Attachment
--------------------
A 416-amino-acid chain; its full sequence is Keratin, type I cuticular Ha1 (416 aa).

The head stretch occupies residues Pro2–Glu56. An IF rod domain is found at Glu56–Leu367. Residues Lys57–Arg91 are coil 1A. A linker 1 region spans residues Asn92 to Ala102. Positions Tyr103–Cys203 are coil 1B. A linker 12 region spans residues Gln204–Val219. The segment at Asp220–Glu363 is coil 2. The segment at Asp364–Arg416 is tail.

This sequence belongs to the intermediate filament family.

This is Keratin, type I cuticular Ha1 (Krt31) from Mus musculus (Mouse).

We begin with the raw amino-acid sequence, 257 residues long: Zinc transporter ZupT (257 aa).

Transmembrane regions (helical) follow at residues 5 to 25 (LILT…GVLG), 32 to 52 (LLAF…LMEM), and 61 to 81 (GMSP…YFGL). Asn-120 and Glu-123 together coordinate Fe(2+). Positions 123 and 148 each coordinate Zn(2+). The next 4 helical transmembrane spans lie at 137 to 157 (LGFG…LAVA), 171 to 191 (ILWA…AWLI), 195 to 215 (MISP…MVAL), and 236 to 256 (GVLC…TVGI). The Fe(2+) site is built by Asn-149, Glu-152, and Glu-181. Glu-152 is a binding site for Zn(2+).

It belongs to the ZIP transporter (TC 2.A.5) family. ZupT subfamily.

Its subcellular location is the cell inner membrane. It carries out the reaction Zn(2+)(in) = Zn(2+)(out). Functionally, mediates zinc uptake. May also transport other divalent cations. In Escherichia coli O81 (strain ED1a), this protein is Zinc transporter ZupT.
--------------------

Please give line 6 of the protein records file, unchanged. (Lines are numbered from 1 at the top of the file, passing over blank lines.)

Transmembrane regions (helical) follow at residues 5 to 25 (LILT…GVLG), 32 to 52 (LLAF…LMEM), and 61 to 81 (GMSP…YFGL). Asn-120 and Glu-123 together coordinate Fe(2+). Positions 123 and 148 each coordinate Zn(2+). The next 4 helical transmembrane spans lie at 137 to 157 (LGFG…LAVA), 171 to 191 (ILWA…AWLI), 195 to 215 (MISP…MVAL), and 236 to 256 (GVLC…TVGI). The Fe(2+) site is built by Asn-149, Glu-152, and Glu-181. Glu-152 is a binding site for Zn(2+).